The Periodic Table of Life

Submitted by Katherine Franz / Duke University, Department of Chemistry on Fri, 04/20/2012 - 08:50

A little more than 5 slides, this is a video I made for a colleague to use in General Chemistry as an intro, or hook, into exciting topics in chemistry (in this case, bioinorganic).  I use these slides as an intro to my junior/senior Inorganic course on the first day of class, to ask the question "What is Inorganic Chemistry?" and get them to think about the "living" parts of "inorganic".  Topics include an overview of essential, toxic, and medicinally active elements of the periodic table, key examples of metalloprotein active sites, and an overview of the functional roles of biological in

Exposure to Computational Chemistry: Reinforcing Concepts in Inorganic Chemistry

Submitted by Christine Thomas / Ohio State University on Sat, 06/25/2011 - 14:04

Groups of 2-4 students (depending on class size) are each assigned a different collaborative project that involves using DFT calculations to evaluate some of the principles of inorganic structure and bonding developed in lectures throughout the semester.  Each “project” involves comparing the computed properties (spectroscopic (IR), geometric,or relative energies) of a series of molecules and drawing conclusions about the observed differences using concepts developed in class.

Periodic trends in atomic size and electronegativity based on MO calculations

Submitted by Rob Scarrow / Haverford College on Sat, 06/25/2011 - 13:38

In Haverford College's course Chem 111:Structure and Bonding, we have included a workshop exercise that guides students through their first experience using electronic structure calculations.  We use the WebMO interface along with Gaussian03, but the exercise could be adapted for other electronic structure programs. The general structure of the exercise is as follows:

The [XeF]+ Cation and Ion-Pairing in [MF6]– and [M2F11]– Salts (M = As, Sb, Bi)

Submitted by Maggie Geselbracht / Reed College on Sat, 03/19/2011 - 17:53

This Lewis structure and VSEPR problem is based on a paper from Inorganic Chemistry in 2010 reporting the crystal structures of a series of salts of the [XeF]+ cation.  The [MF6] and [M2F11] anions (M = As, Sb, Bi) were used as counterions, and in all cases, the [XeF]+ cation interacts with the anion via a weak bond between the Xe and a fluoride of the anion to form an ion-pair in the crystalline solid.  These somewhat unusual ions provide an interesting application of the predictive powers of Lewis stru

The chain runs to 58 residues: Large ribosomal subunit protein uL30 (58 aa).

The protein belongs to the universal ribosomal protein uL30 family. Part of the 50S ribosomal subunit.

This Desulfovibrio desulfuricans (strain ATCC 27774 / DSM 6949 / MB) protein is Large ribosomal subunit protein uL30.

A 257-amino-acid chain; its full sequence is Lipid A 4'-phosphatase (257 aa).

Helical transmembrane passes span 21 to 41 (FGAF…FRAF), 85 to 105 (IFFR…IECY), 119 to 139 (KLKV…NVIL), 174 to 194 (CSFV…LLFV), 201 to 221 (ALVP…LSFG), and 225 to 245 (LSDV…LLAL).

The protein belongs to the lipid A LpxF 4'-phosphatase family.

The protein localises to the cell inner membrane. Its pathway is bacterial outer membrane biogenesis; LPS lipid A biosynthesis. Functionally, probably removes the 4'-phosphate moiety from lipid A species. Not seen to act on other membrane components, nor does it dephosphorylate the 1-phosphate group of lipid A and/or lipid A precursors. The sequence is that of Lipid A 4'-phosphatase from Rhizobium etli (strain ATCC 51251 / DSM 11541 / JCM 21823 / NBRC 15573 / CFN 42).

A really neat periodic table

Submitted by John Gilje / James Madison University on Fri, 11/12/2010 - 09:20

A really neat interactive periodic table

First Isolation of the AsP3 Molecule

Submitted by Anne Bentley / Lewis & Clark College on Fri, 09/03/2010 - 13:47

Early in 2009, Christopher Cummins’ group at MIT reported (in Science) the synthesis of AsP3, a compound that had never been isolated at room temperature.  Later that year, a full article was published in JACS comparing the properties and reactivity of AsP3 to those of its molecular cousins, P4 and As4.  The longer article is full of possibilities for discussion in inorganic chemistry courses, with topics including periodic trends, NMR, vibrational spectroscopy, electrochemistry, molecular orbital theory, and coordination chemistry.

Element Jeopardy!

Submitted by Keith Walters / Northern Kentucky University on Thu, 07/15/2010 - 11:44

Like many inorganic faculty (especially those faced with trying to teach "all" of inorganic chemistry in a one-term junior/senior course), I have found it increasingly difficult over the years to include any significant descriptive chemistry content in my course. Moreover, I have a constant interest in trying to convey some of the "story behind the story" in chemistry, which in this area centers on the discovery of the elements. I was mulling this over at an ACS meeting one time and happened to be in an inorganic teaching session where Josh van Houten (St.

Periodic Table of Haiku

Submitted by Adam Johnson / Harvey Mudd College on Thu, 03/18/2010 - 16:45

This is a great website that was forwarded to me by a friend.  Broaden students' scientific communication skills by condensing the descriptive chemistry of an element down to a haiku.